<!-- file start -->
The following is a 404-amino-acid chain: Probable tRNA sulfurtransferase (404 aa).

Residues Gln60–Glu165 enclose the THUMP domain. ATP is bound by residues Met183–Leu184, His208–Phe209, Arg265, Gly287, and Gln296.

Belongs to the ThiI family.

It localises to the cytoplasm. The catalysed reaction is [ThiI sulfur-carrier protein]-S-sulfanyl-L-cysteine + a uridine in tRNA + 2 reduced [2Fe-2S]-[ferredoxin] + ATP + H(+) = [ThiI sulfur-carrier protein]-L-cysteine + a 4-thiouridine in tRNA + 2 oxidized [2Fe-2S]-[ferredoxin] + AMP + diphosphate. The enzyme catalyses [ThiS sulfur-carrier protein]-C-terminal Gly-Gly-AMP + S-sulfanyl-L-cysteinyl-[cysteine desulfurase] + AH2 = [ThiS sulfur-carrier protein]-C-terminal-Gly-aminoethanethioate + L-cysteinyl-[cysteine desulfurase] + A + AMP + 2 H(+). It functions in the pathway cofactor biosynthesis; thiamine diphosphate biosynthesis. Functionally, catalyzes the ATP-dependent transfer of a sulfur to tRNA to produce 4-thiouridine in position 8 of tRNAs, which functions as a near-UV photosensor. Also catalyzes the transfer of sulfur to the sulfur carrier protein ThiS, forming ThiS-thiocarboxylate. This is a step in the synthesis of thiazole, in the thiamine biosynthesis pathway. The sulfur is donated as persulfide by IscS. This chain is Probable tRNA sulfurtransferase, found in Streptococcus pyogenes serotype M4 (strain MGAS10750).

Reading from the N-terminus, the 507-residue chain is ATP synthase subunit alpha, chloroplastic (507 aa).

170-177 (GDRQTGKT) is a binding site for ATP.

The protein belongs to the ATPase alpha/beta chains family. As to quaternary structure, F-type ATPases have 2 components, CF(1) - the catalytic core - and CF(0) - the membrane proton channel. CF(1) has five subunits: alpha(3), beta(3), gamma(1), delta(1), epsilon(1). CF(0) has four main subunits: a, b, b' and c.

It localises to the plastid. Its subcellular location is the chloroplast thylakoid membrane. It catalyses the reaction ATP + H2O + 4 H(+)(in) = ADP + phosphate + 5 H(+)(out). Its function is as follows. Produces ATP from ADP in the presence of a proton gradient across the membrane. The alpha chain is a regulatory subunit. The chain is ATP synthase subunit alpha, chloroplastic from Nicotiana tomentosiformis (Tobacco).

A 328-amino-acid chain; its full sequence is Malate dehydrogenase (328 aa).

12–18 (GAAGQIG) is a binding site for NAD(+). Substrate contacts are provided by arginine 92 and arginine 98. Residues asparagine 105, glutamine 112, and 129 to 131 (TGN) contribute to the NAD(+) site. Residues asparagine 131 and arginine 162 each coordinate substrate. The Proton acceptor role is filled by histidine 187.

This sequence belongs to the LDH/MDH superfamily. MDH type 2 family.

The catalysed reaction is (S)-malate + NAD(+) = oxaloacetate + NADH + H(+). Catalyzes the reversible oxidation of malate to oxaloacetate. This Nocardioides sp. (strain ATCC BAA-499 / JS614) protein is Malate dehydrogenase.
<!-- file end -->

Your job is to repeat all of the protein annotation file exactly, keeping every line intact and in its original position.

The following is a 404-amino-acid chain: Probable tRNA sulfurtransferase (404 aa).

Residues Gln60–Glu165 enclose the THUMP domain. ATP is bound by residues Met183–Leu184, His208–Phe209, Arg265, Gly287, and Gln296.

Belongs to the ThiI family.

It localises to the cytoplasm. The catalysed reaction is [ThiI sulfur-carrier protein]-S-sulfanyl-L-cysteine + a uridine in tRNA + 2 reduced [2Fe-2S]-[ferredoxin] + ATP + H(+) = [ThiI sulfur-carrier protein]-L-cysteine + a 4-thiouridine in tRNA + 2 oxidized [2Fe-2S]-[ferredoxin] + AMP + diphosphate. The enzyme catalyses [ThiS sulfur-carrier protein]-C-terminal Gly-Gly-AMP + S-sulfanyl-L-cysteinyl-[cysteine desulfurase] + AH2 = [ThiS sulfur-carrier protein]-C-terminal-Gly-aminoethanethioate + L-cysteinyl-[cysteine desulfurase] + A + AMP + 2 H(+). It functions in the pathway cofactor biosynthesis; thiamine diphosphate biosynthesis. Functionally, catalyzes the ATP-dependent transfer of a sulfur to tRNA to produce 4-thiouridine in position 8 of tRNAs, which functions as a near-UV photosensor. Also catalyzes the transfer of sulfur to the sulfur carrier protein ThiS, forming ThiS-thiocarboxylate. This is a step in the synthesis of thiazole, in the thiamine biosynthesis pathway. The sulfur is donated as persulfide by IscS. This chain is Probable tRNA sulfurtransferase, found in Streptococcus pyogenes serotype M4 (strain MGAS10750).

Reading from the N-terminus, the 507-residue chain is ATP synthase subunit alpha, chloroplastic (507 aa).

170-177 (GDRQTGKT) is a binding site for ATP.

The protein belongs to the ATPase alpha/beta chains family. As to quaternary structure, F-type ATPases have 2 components, CF(1) - the catalytic core - and CF(0) - the membrane proton channel. CF(1) has five subunits: alpha(3), beta(3), gamma(1), delta(1), epsilon(1). CF(0) has four main subunits: a, b, b' and c.

It localises to the plastid. Its subcellular location is the chloroplast thylakoid membrane. It catalyses the reaction ATP + H2O + 4 H(+)(in) = ADP + phosphate + 5 H(+)(out). Its function is as follows. Produces ATP from ADP in the presence of a proton gradient across the membrane. The alpha chain is a regulatory subunit. The chain is ATP synthase subunit alpha, chloroplastic from Nicotiana tomentosiformis (Tobacco).

A 328-amino-acid chain; its full sequence is Malate dehydrogenase (328 aa).

12–18 (GAAGQIG) is a binding site for NAD(+). Substrate contacts are provided by arginine 92 and arginine 98. Residues asparagine 105, glutamine 112, and 129 to 131 (TGN) contribute to the NAD(+) site. Residues asparagine 131 and arginine 162 each coordinate substrate. The Proton acceptor role is filled by histidine 187.

This sequence belongs to the LDH/MDH superfamily. MDH type 2 family.

The catalysed reaction is (S)-malate + NAD(+) = oxaloacetate + NADH + H(+). Catalyzes the reversible oxidation of malate to oxaloacetate. This Nocardioides sp. (strain ATCC BAA-499 / JS614) protein is Malate dehydrogenase.